Abstract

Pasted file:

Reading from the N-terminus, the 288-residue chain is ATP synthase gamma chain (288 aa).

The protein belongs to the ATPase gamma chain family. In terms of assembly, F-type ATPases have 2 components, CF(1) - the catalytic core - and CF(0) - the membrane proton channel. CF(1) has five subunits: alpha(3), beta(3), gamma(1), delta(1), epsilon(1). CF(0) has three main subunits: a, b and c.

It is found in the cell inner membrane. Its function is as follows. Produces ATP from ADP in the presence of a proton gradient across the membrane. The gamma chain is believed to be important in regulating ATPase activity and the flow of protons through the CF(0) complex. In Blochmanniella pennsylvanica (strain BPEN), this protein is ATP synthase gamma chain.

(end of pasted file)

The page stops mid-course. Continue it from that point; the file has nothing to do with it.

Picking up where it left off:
The Mengjiang 蒙疆 puppet regime was established in Inner Mongolia by Japanese colonizers, in collaboration with the Mongolian Prince Demchugdongrub, during the Second Sino-Japanese War. The Mengjiang regime tried to revive Mongolian culture in the name of resisting Chinese despotism. However, the Japanese supported the Mongols' desire for “self-determination” merely to use it as a vehicle for their colonial designs. Through a close reading of several texts that appeared in Sinophone magazines published in Japanese-occupied Inner Mongolia during the war, this article explicates the distinctions between Han writers' and Mongol intellectuals' nationalist writings, in order to theorize the dual oppression of the Mongol minority culture under Japanese colonialism and Chinese despotism. Despite the mission of this so-called Mongolian nation-state to write in a Mongolian style, the Han writers in Mengjiang expressed their ethnic identity through Sinophone literature; at the same time, Sinicized Mongol intellectuals failed to revive Mongolian culture through the same vehicle. In the end, both the former Han despots and the new Japanese colonizers tried to instrumentalize Mongol minority culture to establish their own cultural hegemony. Under this dual oppression of foreign colonialism and native despotism, the Sinophone nationalist writings of the Han majority and the Mongol minority problematize any simple binarism of colonizer and colonized.

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